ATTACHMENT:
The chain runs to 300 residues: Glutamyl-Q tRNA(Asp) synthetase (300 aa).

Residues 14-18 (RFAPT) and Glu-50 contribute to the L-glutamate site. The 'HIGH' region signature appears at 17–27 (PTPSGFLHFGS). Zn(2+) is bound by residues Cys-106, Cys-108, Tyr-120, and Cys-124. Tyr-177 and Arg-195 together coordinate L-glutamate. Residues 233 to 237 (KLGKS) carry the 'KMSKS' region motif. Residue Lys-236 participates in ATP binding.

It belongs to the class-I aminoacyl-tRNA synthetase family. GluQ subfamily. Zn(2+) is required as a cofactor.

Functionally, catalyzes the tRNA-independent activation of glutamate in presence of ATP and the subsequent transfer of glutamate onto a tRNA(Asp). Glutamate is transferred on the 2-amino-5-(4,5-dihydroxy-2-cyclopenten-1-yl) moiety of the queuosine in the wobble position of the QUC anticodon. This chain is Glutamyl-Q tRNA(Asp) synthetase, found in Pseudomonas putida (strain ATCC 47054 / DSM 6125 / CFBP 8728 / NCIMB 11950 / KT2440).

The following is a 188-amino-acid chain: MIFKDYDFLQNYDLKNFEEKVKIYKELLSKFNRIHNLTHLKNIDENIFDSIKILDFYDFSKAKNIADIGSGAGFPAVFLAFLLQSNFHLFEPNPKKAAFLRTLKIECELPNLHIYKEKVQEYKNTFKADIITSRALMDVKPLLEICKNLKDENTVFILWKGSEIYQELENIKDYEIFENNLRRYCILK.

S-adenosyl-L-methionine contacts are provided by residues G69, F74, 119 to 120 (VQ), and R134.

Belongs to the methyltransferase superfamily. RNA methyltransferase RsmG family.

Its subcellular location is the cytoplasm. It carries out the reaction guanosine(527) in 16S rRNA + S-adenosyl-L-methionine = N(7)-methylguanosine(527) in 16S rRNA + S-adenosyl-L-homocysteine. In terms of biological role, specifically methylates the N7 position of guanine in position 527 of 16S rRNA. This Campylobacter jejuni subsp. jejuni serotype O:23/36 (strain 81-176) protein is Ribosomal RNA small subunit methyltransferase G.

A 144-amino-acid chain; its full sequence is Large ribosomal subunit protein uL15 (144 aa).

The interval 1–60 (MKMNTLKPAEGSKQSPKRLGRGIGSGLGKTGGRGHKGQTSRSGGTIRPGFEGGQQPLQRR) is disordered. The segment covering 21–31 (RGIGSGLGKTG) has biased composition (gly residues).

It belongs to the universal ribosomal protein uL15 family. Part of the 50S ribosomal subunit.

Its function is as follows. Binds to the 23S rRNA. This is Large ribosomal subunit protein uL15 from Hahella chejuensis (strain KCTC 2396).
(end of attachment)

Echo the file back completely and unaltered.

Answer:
The chain runs to 300 residues: Glutamyl-Q tRNA(Asp) synthetase (300 aa).

Residues 14-18 (RFAPT) and Glu-50 contribute to the L-glutamate site. The 'HIGH' region signature appears at 17–27 (PTPSGFLHFGS). Zn(2+) is bound by residues Cys-106, Cys-108, Tyr-120, and Cys-124. Tyr-177 and Arg-195 together coordinate L-glutamate. Residues 233 to 237 (KLGKS) carry the 'KMSKS' region motif. Residue Lys-236 participates in ATP binding.

It belongs to the class-I aminoacyl-tRNA synthetase family. GluQ subfamily. Zn(2+) is required as a cofactor.

Functionally, catalyzes the tRNA-independent activation of glutamate in presence of ATP and the subsequent transfer of glutamate onto a tRNA(Asp). Glutamate is transferred on the 2-amino-5-(4,5-dihydroxy-2-cyclopenten-1-yl) moiety of the queuosine in the wobble position of the QUC anticodon. This chain is Glutamyl-Q tRNA(Asp) synthetase, found in Pseudomonas putida (strain ATCC 47054 / DSM 6125 / CFBP 8728 / NCIMB 11950 / KT2440).

The following is a 188-amino-acid chain: MIFKDYDFLQNYDLKNFEEKVKIYKELLSKFNRIHNLTHLKNIDENIFDSIKILDFYDFSKAKNIADIGSGAGFPAVFLAFLLQSNFHLFEPNPKKAAFLRTLKIECELPNLHIYKEKVQEYKNTFKADIITSRALMDVKPLLEICKNLKDENTVFILWKGSEIYQELENIKDYEIFENNLRRYCILK.

S-adenosyl-L-methionine contacts are provided by residues G69, F74, 119 to 120 (VQ), and R134.

Belongs to the methyltransferase superfamily. RNA methyltransferase RsmG family.

Its subcellular location is the cytoplasm. It carries out the reaction guanosine(527) in 16S rRNA + S-adenosyl-L-methionine = N(7)-methylguanosine(527) in 16S rRNA + S-adenosyl-L-homocysteine. In terms of biological role, specifically methylates the N7 position of guanine in position 527 of 16S rRNA. This Campylobacter jejuni subsp. jejuni serotype O:23/36 (strain 81-176) protein is Ribosomal RNA small subunit methyltransferase G.

A 144-amino-acid chain; its full sequence is Large ribosomal subunit protein uL15 (144 aa).

The interval 1–60 (MKMNTLKPAEGSKQSPKRLGRGIGSGLGKTGGRGHKGQTSRSGGTIRPGFEGGQQPLQRR) is disordered. The segment covering 21–31 (RGIGSGLGKTG) has biased composition (gly residues).

It belongs to the universal ribosomal protein uL15 family. Part of the 50S ribosomal subunit.

Its function is as follows. Binds to the 23S rRNA. This is Large ribosomal subunit protein uL15 from Hahella chejuensis (strain KCTC 2396).